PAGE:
But it’s about to hit a put-up-or-shut-up stretch of games during which it will be sternly tested and forced to prove just how much progress it has made.

Beginning this Sunday, the Packers will face Minnesota’s Adrian Peterson, Atlanta’s Michael Turner and San Francisco’s Frank Gore over the next three weeks. The trio ranks first, fifth and third, respectively, in the NFC in rushing yards this season, with Peterson’s 908 yards good for No. 2 in the league through nine games.

Throw in the New York Giants’ Ahmad Bradshaw, who ranks second in the NFC with 838 yards and will come to Green Bay in Week 16, and that’s four of the NFC’s top five backs on the Packers’ schedule over the final seven regular-season games -- a group that has combined for 14 100-yard games already this season.

“We’ll have our work cut out for us,” defensive coordinator Dom Capers said. “We’ve got some of the best in the league, and it starts this weekend with Peterson.”

The goal for the run defense to open this stretch of games is simple – perform better against Peterson than last time. Back in Week 7, the Packers lost Cullen Jenkins to a calf injury in pre-game warm-ups and Ryan Pickett to a re-aggravated ankle problem in the first quarter, and Peterson took advantage of the depleted defensive front to rush 28 times for 131 yards.

That was part of Minnesota’s 196 yards rushing for the game and part of the 346 rushing yards the Packers surrendered over a two-game stretch against the Dolphins and Vikings.

Since then, with Jenkins returning to health, behemoth Howard Green joining the club off waivers and rookie C.J. Wilson continuing to improve, the run defense finally turned the corner. The Packers held the New York Jets’ LaDainian Tomlinson and Shonn Greene to a combined 76 yards in Week 8 and then limited the Cowboys to just 39 rushing yards heading into last week’s bye.

Now, the progress must continue. Capers said he likes the way the linebackers are playing the run, with A.J. Hawk and Desmond Bishop holding their own on the inside, and Clay Matthews and Frank Zombo setting the edge on the outside. Capers considers all four solid run players.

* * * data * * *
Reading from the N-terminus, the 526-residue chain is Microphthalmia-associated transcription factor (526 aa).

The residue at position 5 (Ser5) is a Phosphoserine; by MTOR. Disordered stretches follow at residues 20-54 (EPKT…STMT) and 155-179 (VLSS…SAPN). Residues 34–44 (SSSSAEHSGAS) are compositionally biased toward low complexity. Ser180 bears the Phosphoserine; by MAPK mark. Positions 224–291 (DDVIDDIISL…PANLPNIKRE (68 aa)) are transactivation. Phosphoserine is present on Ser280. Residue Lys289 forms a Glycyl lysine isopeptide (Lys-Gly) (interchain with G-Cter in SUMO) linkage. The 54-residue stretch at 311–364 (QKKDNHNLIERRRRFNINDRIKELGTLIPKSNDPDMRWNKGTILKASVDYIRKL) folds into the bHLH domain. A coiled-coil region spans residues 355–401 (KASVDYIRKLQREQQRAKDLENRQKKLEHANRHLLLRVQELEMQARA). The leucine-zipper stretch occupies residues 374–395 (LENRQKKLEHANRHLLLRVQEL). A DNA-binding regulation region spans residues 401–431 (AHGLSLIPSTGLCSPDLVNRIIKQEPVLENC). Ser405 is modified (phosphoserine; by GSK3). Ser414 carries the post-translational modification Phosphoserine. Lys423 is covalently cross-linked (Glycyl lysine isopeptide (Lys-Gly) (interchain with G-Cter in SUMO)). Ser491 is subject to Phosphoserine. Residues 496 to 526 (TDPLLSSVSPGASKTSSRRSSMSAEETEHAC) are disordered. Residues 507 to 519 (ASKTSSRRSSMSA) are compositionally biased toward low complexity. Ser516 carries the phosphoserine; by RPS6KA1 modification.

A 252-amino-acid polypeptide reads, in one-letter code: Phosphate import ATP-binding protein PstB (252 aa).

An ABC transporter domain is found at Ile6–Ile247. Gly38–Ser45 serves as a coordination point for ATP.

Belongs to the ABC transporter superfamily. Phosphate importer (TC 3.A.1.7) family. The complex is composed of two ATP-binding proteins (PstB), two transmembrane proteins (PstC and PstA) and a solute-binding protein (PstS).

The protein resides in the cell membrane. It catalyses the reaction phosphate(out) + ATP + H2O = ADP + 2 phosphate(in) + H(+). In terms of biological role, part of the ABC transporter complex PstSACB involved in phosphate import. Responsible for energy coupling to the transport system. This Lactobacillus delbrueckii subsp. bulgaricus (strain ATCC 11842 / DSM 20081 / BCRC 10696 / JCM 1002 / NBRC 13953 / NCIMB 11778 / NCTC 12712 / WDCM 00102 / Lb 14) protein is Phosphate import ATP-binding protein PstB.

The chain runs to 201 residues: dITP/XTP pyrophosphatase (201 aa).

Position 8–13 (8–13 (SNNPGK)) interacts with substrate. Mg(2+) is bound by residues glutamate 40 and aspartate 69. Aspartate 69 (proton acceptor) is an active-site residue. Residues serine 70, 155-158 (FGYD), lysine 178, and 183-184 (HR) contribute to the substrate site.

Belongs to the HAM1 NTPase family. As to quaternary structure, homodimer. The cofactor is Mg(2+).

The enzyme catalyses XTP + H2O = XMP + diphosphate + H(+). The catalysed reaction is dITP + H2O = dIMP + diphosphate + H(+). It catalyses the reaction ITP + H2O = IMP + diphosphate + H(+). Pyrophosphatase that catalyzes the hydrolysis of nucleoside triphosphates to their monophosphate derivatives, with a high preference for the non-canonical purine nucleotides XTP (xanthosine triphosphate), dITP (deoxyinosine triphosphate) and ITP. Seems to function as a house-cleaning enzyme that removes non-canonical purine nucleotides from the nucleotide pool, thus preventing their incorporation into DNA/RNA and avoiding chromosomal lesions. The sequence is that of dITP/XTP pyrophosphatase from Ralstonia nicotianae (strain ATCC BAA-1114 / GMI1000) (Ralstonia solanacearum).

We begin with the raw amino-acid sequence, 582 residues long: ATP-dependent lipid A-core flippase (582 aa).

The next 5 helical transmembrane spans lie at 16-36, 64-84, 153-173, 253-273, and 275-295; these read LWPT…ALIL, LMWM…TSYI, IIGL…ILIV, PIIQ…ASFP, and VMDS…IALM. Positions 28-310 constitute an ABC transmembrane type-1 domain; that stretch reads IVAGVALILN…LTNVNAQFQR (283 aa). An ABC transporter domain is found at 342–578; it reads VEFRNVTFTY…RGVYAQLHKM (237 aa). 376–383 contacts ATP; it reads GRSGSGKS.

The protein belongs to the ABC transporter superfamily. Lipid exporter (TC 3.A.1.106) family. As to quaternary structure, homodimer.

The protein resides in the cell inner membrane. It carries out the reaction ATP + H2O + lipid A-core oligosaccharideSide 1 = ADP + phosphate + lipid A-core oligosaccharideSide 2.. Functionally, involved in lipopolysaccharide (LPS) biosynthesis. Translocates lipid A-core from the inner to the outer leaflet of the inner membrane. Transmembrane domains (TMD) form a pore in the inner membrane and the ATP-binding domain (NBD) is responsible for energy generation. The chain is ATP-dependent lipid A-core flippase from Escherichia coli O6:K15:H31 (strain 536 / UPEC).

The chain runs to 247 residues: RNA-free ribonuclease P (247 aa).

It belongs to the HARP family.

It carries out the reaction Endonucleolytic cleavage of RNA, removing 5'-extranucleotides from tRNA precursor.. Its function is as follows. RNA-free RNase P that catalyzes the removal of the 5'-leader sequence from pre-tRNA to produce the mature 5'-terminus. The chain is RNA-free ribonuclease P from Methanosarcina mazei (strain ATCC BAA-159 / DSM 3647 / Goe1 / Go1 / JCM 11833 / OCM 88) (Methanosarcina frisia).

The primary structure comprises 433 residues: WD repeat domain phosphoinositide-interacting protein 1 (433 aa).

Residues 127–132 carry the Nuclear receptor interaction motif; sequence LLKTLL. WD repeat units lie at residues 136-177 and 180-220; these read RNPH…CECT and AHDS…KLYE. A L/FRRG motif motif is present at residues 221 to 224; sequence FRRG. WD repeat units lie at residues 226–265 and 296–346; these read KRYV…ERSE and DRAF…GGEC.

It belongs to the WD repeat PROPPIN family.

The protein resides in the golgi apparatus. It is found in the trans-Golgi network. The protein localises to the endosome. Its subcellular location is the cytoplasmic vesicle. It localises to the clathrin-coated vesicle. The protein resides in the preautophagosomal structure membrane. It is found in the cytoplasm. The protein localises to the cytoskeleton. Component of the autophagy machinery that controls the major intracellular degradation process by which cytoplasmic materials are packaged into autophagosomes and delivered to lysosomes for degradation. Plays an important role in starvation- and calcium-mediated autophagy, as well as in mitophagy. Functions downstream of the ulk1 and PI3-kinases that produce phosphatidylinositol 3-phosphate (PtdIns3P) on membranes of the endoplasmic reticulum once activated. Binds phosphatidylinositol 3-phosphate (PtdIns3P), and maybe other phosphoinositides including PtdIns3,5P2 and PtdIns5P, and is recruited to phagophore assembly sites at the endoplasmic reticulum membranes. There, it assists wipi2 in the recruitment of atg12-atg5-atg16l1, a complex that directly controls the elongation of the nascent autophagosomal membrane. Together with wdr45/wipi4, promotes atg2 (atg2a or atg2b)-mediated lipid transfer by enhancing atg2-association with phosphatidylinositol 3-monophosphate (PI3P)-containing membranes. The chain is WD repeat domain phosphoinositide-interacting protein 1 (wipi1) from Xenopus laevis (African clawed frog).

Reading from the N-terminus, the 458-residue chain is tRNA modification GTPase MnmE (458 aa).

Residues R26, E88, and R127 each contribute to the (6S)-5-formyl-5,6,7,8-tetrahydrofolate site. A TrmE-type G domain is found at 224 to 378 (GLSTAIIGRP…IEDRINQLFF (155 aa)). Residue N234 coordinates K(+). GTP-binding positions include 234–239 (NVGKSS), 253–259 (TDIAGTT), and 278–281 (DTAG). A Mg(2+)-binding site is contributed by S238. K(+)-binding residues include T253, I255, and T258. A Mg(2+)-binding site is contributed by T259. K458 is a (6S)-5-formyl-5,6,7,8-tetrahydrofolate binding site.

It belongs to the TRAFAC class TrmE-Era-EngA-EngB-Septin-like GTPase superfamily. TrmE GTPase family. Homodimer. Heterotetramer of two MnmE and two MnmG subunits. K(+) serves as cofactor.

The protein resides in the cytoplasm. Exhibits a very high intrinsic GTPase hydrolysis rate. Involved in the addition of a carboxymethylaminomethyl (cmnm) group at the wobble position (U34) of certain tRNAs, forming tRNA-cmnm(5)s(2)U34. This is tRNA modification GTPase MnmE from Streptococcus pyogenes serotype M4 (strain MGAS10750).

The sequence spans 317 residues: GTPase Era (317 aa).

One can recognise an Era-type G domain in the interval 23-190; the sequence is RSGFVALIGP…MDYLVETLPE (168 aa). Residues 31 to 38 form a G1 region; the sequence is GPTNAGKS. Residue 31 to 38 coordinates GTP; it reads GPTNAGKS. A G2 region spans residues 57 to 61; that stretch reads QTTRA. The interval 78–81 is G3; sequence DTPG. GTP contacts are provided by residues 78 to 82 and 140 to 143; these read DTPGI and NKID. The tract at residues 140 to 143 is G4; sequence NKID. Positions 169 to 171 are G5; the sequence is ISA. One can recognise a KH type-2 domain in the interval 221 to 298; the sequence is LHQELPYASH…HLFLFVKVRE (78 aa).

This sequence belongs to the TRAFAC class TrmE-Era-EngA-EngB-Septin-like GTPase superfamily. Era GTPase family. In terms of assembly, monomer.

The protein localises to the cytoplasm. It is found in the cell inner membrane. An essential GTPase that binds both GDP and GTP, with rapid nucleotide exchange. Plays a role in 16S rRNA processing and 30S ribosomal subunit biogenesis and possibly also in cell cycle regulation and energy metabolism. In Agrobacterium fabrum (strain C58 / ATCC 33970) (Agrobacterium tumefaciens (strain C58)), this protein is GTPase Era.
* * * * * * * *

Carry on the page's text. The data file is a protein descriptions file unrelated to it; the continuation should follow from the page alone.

The secondary has done its part, too, with Charles Woodson and Tramon Williams tackling well off the corners and Nick Collins and Charlie Peprah filling aggressively from their safety positions.

But the whole key is the group up front, which could be getting Pickett back at the right time. Pickett is questionable on the injury report for Sunday’s game, but he did a little bit more in practice each day this week and seems to have a decent chance to play.

His availability, along with the shrinking club cast on Jenkins’ hand and the added familiarity Green has with the system now that he’s been with the team for a few weeks, could have the Packers as well-prepared as they could hope for the upcoming challenges.

“Knowing where you need to be is the biggest thing in the run game,” said Green, a 340-pound veteran who put in a lot of extra time with defensive line coach Mike Trgovac to quickly acclimate himself to the Packers’ scheme. “If you’re in your right gap, the run game will be sound. That’s from the defensive line to the safeties. Everybody has a gap to be in, and if you’re there, the run is kind of shut out.”

If Pickett can play – after missing the Jets game he tried to play again vs. the Cowboys, only to re-tweak the ankle in the second quarter – one of the intriguing possibilities in terms of personnel would be putting Green, 337-pound nose tackle B.J. Raji and the 340-pound Pickett across the front together in a short-yardage or particular run situation.